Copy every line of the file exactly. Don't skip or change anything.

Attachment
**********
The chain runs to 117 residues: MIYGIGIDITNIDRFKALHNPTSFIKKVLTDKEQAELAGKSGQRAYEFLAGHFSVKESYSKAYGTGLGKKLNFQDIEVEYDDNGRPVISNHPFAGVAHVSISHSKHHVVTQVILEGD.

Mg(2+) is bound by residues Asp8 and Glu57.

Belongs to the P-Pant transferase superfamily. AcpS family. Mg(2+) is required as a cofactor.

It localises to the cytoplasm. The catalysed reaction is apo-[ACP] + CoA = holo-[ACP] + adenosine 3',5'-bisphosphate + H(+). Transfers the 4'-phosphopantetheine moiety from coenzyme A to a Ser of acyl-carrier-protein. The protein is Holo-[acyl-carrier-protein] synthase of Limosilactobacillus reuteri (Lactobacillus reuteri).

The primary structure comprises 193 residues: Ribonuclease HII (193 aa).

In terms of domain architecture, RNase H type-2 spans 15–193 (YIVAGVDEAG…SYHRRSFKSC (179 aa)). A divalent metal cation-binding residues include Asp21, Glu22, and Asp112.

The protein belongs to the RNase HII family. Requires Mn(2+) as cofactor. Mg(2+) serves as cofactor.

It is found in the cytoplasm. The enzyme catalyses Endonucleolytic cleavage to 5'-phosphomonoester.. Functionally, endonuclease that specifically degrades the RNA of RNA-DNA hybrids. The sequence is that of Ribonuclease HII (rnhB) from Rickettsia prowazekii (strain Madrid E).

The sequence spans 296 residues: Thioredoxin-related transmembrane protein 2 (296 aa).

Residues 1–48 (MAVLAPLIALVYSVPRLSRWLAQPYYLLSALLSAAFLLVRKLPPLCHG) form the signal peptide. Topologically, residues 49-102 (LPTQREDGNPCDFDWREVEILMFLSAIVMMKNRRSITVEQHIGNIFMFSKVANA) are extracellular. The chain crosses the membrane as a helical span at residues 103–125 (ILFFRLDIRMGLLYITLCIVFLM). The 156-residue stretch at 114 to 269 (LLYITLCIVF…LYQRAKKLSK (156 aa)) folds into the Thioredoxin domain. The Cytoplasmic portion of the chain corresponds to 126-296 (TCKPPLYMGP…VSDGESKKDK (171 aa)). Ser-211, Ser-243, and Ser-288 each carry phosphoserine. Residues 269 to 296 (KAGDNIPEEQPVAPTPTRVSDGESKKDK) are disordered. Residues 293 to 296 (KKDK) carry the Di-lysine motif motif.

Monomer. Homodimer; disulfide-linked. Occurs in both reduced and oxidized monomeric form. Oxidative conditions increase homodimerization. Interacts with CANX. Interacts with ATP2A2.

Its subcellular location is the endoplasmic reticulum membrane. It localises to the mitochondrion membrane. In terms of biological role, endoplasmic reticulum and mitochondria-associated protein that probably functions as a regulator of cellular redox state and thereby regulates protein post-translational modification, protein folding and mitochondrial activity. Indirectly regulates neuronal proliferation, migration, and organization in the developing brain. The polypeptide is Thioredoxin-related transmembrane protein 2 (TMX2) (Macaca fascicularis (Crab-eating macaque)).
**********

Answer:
The chain runs to 117 residues: MIYGIGIDITNIDRFKALHNPTSFIKKVLTDKEQAELAGKSGQRAYEFLAGHFSVKESYSKAYGTGLGKKLNFQDIEVEYDDNGRPVISNHPFAGVAHVSISHSKHHVVTQVILEGD.

Mg(2+) is bound by residues Asp8 and Glu57.

Belongs to the P-Pant transferase superfamily. AcpS family. Mg(2+) is required as a cofactor.

It localises to the cytoplasm. The catalysed reaction is apo-[ACP] + CoA = holo-[ACP] + adenosine 3',5'-bisphosphate + H(+). Transfers the 4'-phosphopantetheine moiety from coenzyme A to a Ser of acyl-carrier-protein. The protein is Holo-[acyl-carrier-protein] synthase of Limosilactobacillus reuteri (Lactobacillus reuteri).

The primary structure comprises 193 residues: Ribonuclease HII (193 aa).

In terms of domain architecture, RNase H type-2 spans 15–193 (YIVAGVDEAG…SYHRRSFKSC (179 aa)). A divalent metal cation-binding residues include Asp21, Glu22, and Asp112.

The protein belongs to the RNase HII family. Requires Mn(2+) as cofactor. Mg(2+) serves as cofactor.

It is found in the cytoplasm. The enzyme catalyses Endonucleolytic cleavage to 5'-phosphomonoester.. Functionally, endonuclease that specifically degrades the RNA of RNA-DNA hybrids. The sequence is that of Ribonuclease HII (rnhB) from Rickettsia prowazekii (strain Madrid E).

The sequence spans 296 residues: Thioredoxin-related transmembrane protein 2 (296 aa).

Residues 1–48 (MAVLAPLIALVYSVPRLSRWLAQPYYLLSALLSAAFLLVRKLPPLCHG) form the signal peptide. Topologically, residues 49-102 (LPTQREDGNPCDFDWREVEILMFLSAIVMMKNRRSITVEQHIGNIFMFSKVANA) are extracellular. The chain crosses the membrane as a helical span at residues 103–125 (ILFFRLDIRMGLLYITLCIVFLM). The 156-residue stretch at 114 to 269 (LLYITLCIVF…LYQRAKKLSK (156 aa)) folds into the Thioredoxin domain. The Cytoplasmic portion of the chain corresponds to 126-296 (TCKPPLYMGP…VSDGESKKDK (171 aa)). Ser-211, Ser-243, and Ser-288 each carry phosphoserine. Residues 269 to 296 (KAGDNIPEEQPVAPTPTRVSDGESKKDK) are disordered. Residues 293 to 296 (KKDK) carry the Di-lysine motif motif.

Monomer. Homodimer; disulfide-linked. Occurs in both reduced and oxidized monomeric form. Oxidative conditions increase homodimerization. Interacts with CANX. Interacts with ATP2A2.

Its subcellular location is the endoplasmic reticulum membrane. It localises to the mitochondrion membrane. In terms of biological role, endoplasmic reticulum and mitochondria-associated protein that probably functions as a regulator of cellular redox state and thereby regulates protein post-translational modification, protein folding and mitochondrial activity. Indirectly regulates neuronal proliferation, migration, and organization in the developing brain. The polypeptide is Thioredoxin-related transmembrane protein 2 (TMX2) (Macaca fascicularis (Crab-eating macaque)).